[Haskell-cafe] Pretty-printer for Text
Ivan Lazar Miljenovic
ivan.miljenovic at gmail.com
Wed Oct 27 04:32:23 EDT 2010
On 27 October 2010 19:19, Stephen Tetley <stephen.tetley at gmail.com> wrote:
> On 27 October 2010 08:57, Ivan Lazar Miljenovic
> <ivan.miljenovic at gmail.com> wrote:
>> My main objection to having a Pretty type class is that when having a
>> "reasonably sized syntax tree", aren't you likely to want to have your
>> own custom printing variants rather than the ones in the pre-defined
>> class? As such, does having a default class make sense if it isn't
>> That said, 9 packages  do use prettyclass ... out of the 168
>> packages  that use pretty itself  (some of which implement their
>> own Pretty class).
> For a syntax tree I'd want a class, then I can use pretty at any
> level. This is helpful in defining the instances as most of the work
> is delegated to pretty rather than prettyExp, prettyDecl etc. so it
> keeps the code neat. It is also useful in GHCi where I can just call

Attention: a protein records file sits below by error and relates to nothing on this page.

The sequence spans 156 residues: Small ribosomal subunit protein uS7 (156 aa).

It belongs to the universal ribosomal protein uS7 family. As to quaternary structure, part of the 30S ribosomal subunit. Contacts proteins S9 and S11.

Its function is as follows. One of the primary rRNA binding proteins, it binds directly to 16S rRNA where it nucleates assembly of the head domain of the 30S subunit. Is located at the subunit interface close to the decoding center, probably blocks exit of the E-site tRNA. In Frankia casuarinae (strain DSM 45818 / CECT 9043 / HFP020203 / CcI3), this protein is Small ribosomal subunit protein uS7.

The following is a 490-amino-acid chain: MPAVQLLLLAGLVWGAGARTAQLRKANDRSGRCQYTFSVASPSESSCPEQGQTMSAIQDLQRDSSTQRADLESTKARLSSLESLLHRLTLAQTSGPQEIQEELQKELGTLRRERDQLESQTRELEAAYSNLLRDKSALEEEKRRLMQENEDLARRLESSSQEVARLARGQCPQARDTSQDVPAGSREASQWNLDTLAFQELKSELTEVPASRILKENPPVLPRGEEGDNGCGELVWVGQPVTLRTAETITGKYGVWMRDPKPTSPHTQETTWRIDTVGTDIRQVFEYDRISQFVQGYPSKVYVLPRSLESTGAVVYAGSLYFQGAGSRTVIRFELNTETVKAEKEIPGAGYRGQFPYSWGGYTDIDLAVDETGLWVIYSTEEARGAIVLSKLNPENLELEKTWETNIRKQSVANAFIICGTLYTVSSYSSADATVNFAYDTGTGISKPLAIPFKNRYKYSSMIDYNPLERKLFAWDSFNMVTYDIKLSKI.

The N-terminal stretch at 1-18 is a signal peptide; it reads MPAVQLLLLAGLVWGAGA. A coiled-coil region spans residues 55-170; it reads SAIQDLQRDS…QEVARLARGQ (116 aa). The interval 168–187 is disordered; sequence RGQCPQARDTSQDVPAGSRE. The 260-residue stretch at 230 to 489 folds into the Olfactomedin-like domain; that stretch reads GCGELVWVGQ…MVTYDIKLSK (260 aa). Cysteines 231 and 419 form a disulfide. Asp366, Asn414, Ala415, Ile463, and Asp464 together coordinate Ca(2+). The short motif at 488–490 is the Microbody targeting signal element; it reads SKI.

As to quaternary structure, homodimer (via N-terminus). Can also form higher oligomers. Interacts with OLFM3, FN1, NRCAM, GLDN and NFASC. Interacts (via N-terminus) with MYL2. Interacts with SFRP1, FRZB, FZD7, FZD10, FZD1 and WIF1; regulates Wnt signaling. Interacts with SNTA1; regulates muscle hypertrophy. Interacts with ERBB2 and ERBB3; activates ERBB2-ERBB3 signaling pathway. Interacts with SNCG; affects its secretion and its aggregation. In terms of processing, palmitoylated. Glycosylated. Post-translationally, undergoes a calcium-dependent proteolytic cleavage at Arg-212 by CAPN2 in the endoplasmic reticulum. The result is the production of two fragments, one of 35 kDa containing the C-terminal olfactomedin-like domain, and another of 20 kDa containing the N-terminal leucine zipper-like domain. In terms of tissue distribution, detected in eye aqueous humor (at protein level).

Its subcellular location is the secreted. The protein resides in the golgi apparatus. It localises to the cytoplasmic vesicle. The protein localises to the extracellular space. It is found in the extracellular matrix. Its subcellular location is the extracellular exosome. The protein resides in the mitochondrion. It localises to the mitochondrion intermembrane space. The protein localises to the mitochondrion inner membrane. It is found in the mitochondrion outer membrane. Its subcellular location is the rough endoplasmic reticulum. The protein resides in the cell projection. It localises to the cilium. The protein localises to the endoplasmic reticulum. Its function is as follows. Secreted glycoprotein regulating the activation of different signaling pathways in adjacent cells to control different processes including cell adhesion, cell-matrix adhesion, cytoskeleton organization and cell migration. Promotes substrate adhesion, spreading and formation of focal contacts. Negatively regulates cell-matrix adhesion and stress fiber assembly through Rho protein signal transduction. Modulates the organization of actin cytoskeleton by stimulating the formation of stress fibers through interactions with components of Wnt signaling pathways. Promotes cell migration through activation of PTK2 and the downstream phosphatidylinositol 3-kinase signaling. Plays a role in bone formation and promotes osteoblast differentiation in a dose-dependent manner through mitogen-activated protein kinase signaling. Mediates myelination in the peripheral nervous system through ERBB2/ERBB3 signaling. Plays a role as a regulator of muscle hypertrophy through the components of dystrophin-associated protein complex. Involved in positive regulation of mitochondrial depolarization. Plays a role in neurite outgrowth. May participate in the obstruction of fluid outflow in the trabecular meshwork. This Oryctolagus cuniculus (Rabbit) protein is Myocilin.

> pretty on something.
Why not write your own Pretty class for that project then?
Admittedly, some packages might write their own class because they
didn't want to use non-ghc/platform libraries or prettyclass didn't
I had to write my own  for two reasons: 1) I needed to be able to
differentiate between quoted and un-quoted values, and 2) some of the
ways values get pretty-printed are different than just "text . show",
which is what all the default instances of the Pretty classes are
(with the exception of String). It's this second point that I would
wonder how many people would use a default Pretty class: just because
I want to print String values one way, does that you mean you should
print them that way as well?
> I can't think that I've ever wanted two different flavours of output
> for a syntax tree. If I was wanted 'round trip printing' (from parsing
> to pretty to parsing) I'd have to take a lot of care over white space
> and layout so I would be needing something more powerful than a pretty
Again, it's not a matter of two different types of output; it's a
matter of my way of doing output differs from your way of doing
output, even for in-built types. Don't forget, instances are imported
and exported implicitly.
Ivan Lazar Miljenovic
Ivan.Miljenovic at gmail.com
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